Paranormal Activity

I will always love the horror genre. And I say this even though I deliberately go out of my way to avoid watching horror flicks nowadays. In my younger years, I devoured horror movies like I devoured Pringles Original.

When hubby and I watched the famed “The Ring” movies (the Japanese version) in Cinemanila way before it became the famous, commercial movie that it is now — we sat way in front. While most had their eyes covered when our famous lady Sadako appears hideously from outside the TV, I was mesmerized more than anything.

Sixth Sense was okay. The Others had a fascinating theory.

I think the way I viewed horror movies changed because of the “Exorcist: Director’s Cut”. It didn’t help that we watched that late on a gloomy rainy (and stormy!) night in a cinema where the electricity suddenly went off in the middle of the movie, right after Linda Blair’s unforgettable spider walk (even writing about that damned spider walk still makes me uneasy). BBC calls this “still one of the most terrifying films.” And I can’t agree more.

For ever since then, I started becoming chicken.

Not too long after the “Exorcist” fiasco, hubby and I also watched the movie that most people I know barely even blinked: The Exorcism of Emily Rose. Most people I know said that it wasn’t scary at all. The movie was after all, made to resemble more of a courtroom drama and thriller rather than a horror movie. And I do agree. Watching the movie itself wasn’t scary nor terrifying.

It was the days that followed watching the movie that terrified me out of my wits. I couldn’t sleep for an entire week. The face of Emily Rose haunted me everytime I would close my eyes. And worse, just the thought, the possibility that something like that could happen and did happen – well, that’s frankly what freaked me out.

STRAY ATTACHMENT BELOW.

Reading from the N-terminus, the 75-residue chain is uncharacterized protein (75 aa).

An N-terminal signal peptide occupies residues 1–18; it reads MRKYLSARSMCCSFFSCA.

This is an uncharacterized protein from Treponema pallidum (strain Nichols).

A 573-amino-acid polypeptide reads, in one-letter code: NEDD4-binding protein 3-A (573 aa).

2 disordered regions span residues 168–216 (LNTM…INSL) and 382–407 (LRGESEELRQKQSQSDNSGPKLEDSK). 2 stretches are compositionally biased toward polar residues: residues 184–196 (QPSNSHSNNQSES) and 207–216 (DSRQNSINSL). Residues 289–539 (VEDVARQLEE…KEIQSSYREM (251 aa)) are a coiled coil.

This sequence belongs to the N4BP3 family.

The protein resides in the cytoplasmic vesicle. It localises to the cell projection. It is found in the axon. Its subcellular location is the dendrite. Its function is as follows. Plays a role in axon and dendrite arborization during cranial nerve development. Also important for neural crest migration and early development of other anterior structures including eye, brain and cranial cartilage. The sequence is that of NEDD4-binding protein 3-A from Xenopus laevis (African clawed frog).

Monsters, goblins, ghouls, vampires and all those horrendous, physically deformed and outright terrifying creatures that go bump in the night have never really scared me. Deep inside I’ve always known that it’s unlikely to happen in this lifetime. So… creatures like Sadako, Edward Cullen, Count Dracula, and all those wall-scratching, floor-scraping, hideous hags with black, stringy hair worn over an old, lacy, antique dress — that’s pretty much nothing.

But the demon in ‘Exorcist’… the devil who possessed Emily Rose… even the unnamed and unseen demon in “The Shining“…. the things you can’t see but can hear and feel…. those can keep me up for an entire week or give me nightmares on the nights when I conk out.

That’s where I’m now filing this movie. “Paranormal Activity”. The movie which cost less than 50,000 USD but has been earning millions of dollars. Starring ordinary people; directed and produced by ordinary people. Quiet, unassuming, no frills, no fancy-schmancy lighting, acting and directing.

No goblins, ghouls and disfigured faces wearing the demonic eyes of the devil. No masturbating on a crucifix. No head twisting 360-degrees and vomiting acid, bile and slime.

If you didn’t know any better, you could actually stop and think about the possibility that’s it a true story. That was at least, what the producers had first done. So people who watched the movie without knowing that it was still mostly a work of fiction, were simply terrified out of their wits.

This is the kind of movie where while watching it, you kinda just partially hide under the blankets with the lights on (in our case we watched it in broad daylight) and your hand on the remote control. You wait for a truly terrifying scene, one that’s too scary you can’t even look at the TV set directly — but it never really comes. Not in this movie. Which is just perfect because at some point, you might start thinking – “I can’t take any more of this” cause your heart is just pounding so fast…

And finally when it ends, you just breathe a sigh of relief.

This was me yesterday afternoon. And I thought it was already over. But then when I lay down in bed at night, I could still see the house and the bedroom in my head… I can still see it now, more than 24 hours after.